Deadly hurricane tears across southern Louisiana, leaving thousands without power

Bulsha:- A major tornado swept through New Orleans on Tuesday, killing at least one person, destroying homes and destroying power lines, media reported, in another setback for an area that has not yet fully recovered from last year’s Hurricane Ida.

Images on social media showed a dark oppressive cloud that descended into the city and spread to neighborhoods, with damage reported in communities off Arabe, Gretna and St. Bernard Parish.

Guy McInnes, the Archdiocese of St. Bernard, told local media that at least one person had been killed, but gave no further details.

There were no official reports on the number of wounded.

We had five or six houses completely destroyed. “There were people in the homes, and so far everyone is being counted,” McInnes said on WDSU TV.

Saint Bernard Parish Sheriff Jimmy Pullman told the news site he had reports of some people trapped. reported that the hurricane in Al-Arabi caused roofs to fly off, trees and electricity poles cordoned off.

Massive tornado moving across Araby, Louisiana in StBGov video by Marshall Jackson @ FOX8NOLA

– David Bernard (@DavidBernardTV) March 23, 2022 A video posted by Fox8 TV on Twitter showed firefighters near a house in Arabi with no roof and walls destroyed.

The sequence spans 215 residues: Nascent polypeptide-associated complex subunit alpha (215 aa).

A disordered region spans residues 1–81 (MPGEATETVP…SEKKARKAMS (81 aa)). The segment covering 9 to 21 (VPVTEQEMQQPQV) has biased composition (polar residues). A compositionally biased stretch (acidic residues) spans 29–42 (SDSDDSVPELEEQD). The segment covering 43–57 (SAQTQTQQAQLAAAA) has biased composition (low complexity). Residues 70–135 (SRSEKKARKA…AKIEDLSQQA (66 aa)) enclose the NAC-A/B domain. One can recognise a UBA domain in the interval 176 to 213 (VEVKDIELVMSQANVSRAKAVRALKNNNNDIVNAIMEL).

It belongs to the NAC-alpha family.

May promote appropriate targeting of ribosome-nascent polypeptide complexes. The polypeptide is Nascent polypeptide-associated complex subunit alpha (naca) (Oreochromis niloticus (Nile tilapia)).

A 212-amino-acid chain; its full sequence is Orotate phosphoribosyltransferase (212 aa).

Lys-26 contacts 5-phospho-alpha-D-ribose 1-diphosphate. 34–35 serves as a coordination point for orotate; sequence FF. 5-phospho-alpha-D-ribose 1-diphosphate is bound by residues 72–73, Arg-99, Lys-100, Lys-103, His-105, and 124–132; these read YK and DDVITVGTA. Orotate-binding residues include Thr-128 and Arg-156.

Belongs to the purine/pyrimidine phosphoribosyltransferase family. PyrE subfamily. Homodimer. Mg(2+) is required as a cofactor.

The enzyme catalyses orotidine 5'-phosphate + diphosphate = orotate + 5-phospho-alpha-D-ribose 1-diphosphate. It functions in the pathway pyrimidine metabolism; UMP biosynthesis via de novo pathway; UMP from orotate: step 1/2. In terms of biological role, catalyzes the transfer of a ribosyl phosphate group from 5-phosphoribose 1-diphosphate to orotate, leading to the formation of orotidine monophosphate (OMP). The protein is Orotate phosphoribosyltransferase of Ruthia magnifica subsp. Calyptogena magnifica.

Much of southern Louisiana is still recovering from Hurricane Ida, a fierce Category 4 storm that came ashore last August, devastating rural communities in southern New Orleans and killing more than 100 people in the south and the Caribbean.

The predominantly black city of New Orleans, known for its jazz, Cajun-influenced cuisine and history as a major port for slaves, is still traumatized by 2005 Hurricane Katrina, one of the largest and most powerful storms in US history, which killed at least 1,800 people.

A tornado hit Tuesday, a day after tornadoes destroyed homes and injured people elsewhere in the area.

Power has been reported to more than 17,346 customers in Louisiana, 25,923 in Texas and more than 11,646 in Mississippi, according to Utility provider Atmos Energy told that about 8,000 customers in New Orleans lack electricity.

The storm brought heavy rain and strong winds to Louisiana, Mississippi and Alabama, as national meteorologists warned about 5 million people in the area could see dangerous weather.

“This is the typical time of year for these events to unfold. Spring is the time for severe weather,” said Roger Erickson, a National Weather Service meteorologist in Lake Charles, Louisiana.

School districts across the region have canceled classes and Louisiana State University in Baton Rouge has closed its campus for the day.


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